All 12 key pages and the homepage will be feature pages. However most of the pages in our courses section will be content pages, and only a few will be navigation or feature pages.

Again, this is experimental. We’re hoping to find out exactly how the three page types will work out in practice.

Design elements

We’ve been working these past few months on our general design patterns, which follow atomic design principles. Some patterns seemed to be more useful than others, so we prioritised building those with our development team.

Other areas that we’ve really focused on are:

  • smarter autocomplete searches for courses.
  • fresh course page, student/staff profiles, news and events patterns.
  • accessibility and screen reader suitability and testing.
  • cross-device/responsive patterns.
  • reinventing quicklinks into smarter autocomplete searches for students and staff.


Screenshots of work done on the new Kent theme.
Some examples of work on the theme. Changing the global nav to all-blue, figuring out how navigation works.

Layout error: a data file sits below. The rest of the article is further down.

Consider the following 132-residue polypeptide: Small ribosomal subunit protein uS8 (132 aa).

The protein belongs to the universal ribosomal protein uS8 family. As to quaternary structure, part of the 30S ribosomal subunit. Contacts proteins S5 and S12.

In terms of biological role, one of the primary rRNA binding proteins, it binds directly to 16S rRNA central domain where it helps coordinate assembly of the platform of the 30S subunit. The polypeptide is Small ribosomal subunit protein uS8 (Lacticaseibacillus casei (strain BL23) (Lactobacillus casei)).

Screenshot of the staff/student quicklinks and search
Work done on the staff/student quicklinks and search


Screenshot of work done on autocomplete search.
Work done on autocomplete search. This will work the same way no matter whether you’re searching for a course, news story, event, researcher, etc.

User testing

Although we have done some user testing and feedback on the temporary home page, we still need to do much more user testing of a range of pages, with real content.

We therefore hope to get our new content up on beta.kent.ac.uk as quickly as possible, and run a combination of guerrilla testing and online feedback to get a better feel for some key questions:

  • does our navigation work well?